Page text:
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CONVINUS Global Mobility Insights NEWSLETTER Herbst / Fall 2023

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Global Mobility Insights - Herbst / Fall 2023 market controls in Switzerland Labour Author: Brizida Alani, CONVINUS Switzerland concluded the Agreement on the Free Movement of Personswith the European Union on 1 June 2002. This allows EU and Swisscitizens to freelychoose theirplace of work and residence within the EU and Switzerland. Initially, the prior control of compliance with customary working and wage conditions was waived as a prerequisite for the granting of a permit. Gradually, the pressure on local workers and their remuneration increased, which is why the accompanying measures were introduced as monitoring measures. The Posted Workers Act (EntsG) forms the legal basis for the accompanying measures. In addition, there are also the generally binding collective labour agreements and the enactment of standard employment contracts. The aim of the accompanying measures is to comprehensively monitor the Swiss labour market, in particular to guarantee the legally prescribed working and wage conditions at Swiss employers and assignment companies. All posted workers must be protected against undercutting of wages and working conditions in Switzerland. The enforcement bodies - namely the joint and tripartite commissions - have SECO as their supervisory authority, which defines the qualitative and quantitative requirements of the control procedures. Based on the legal obligation in the Posted Workers Act, the enforcement bodies are compensated 50% by the canton and 50% by the Confederation or SECO. The joint commissions receive a lump sum of CHF 650 for each inspection and are financed by an hourly rate of CHF 100 for special inspections. The national minimum target for checks is set at 35,000 per year. The checks between the different categories of workers are carried out on a risk basis, reflecting the intention to increasingly check posted workers, who are most affected due to the wage gap between Switzerland and the EU/EFTA countries (e.g., Italy, Poland, etc.). In current practice, 30-50% of all posted workers and selfemployed service providers who are required to register are checked. In contrast, only 3% to 5% of all Swiss employers are targeted by the controls. 32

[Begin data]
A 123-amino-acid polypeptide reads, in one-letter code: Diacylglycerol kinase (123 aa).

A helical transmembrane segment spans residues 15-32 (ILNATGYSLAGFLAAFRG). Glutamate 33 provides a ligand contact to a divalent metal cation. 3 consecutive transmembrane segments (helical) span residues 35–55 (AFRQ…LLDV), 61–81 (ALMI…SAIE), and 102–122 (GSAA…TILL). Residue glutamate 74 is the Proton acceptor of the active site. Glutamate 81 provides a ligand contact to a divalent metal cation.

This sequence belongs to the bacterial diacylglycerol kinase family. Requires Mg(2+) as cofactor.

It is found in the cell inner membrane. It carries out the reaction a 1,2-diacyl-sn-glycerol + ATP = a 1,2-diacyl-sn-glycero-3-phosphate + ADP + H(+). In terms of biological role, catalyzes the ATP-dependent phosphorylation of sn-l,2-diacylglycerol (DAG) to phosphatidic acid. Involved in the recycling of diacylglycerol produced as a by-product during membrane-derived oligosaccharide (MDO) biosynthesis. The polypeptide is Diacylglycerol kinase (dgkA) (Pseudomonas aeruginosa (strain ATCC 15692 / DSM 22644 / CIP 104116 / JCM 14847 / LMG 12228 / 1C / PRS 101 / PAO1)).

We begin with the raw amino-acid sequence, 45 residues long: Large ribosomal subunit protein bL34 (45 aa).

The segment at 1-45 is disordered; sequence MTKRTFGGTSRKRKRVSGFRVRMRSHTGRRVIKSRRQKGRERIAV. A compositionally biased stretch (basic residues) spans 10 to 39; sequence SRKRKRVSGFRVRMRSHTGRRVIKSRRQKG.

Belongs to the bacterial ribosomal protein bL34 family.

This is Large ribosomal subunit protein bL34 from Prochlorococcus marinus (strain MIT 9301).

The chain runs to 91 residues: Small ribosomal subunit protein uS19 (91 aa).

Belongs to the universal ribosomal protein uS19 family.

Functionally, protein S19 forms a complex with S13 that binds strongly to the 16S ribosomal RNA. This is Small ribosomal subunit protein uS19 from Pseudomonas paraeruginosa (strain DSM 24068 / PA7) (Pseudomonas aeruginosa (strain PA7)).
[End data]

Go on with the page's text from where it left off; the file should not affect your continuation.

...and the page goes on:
Global Mobility Insights - Herbst / Fall 2023 According to the latest report on the accompanying measures of June 2023, 37,134 companies and 165,845 persons were scrutinised in connection with the inspections carried out in 2022. This is approximately 4% more inspections than in the previous year. Swiss employers in particular were inspected 14% more than in the previous year, whereas approximately 10% fewer inspections were carried out on posted workers and self-employed persons. Against this background, it is important that employment or secondment in Switzerland takes place in accordance with the law. The following aspects represent fundamental compliance hurdles: 1. Work permit (overview of the most important types of permits) 1.1 Local employment of third-country nationals Third-country nationals with a local Swiss employment contract require a day 1 work permit in Switzerland. This is only granted if the person is a specialist whose employment represents an economic or scientific interest for Switzerland. A specialist is someone who can prove a university diploma as well as several years of professional experience in the same field of their specialisation. The position must be advertised in advance for up to 3 months within Switzerland (via RAV) and the EU/EFTA (via EURES). As part of the search efforts, the employer must disclose the list of applicants including reasons for rejections. The employer must essentially prove that the person to be hired is the best qualified candidate for the job. The employer must also comply with the wage and labour market conditions customary in the locality and the industry, which is why the Swiss minimumwage must be guaranteed. Wages set by collective agreements are negotiated by the contracting parties and are considered minimum wages. In the absence of collective agreements, the wageto be paid must be calculated using a wage calculator. Alternatively, the wage books or the cantonal calculation platforms are available. Sometimes changing jobs and professions is not possible duringthe first two years.Any change of function,whether in a lower or higher position, is subject to authorisation. 33

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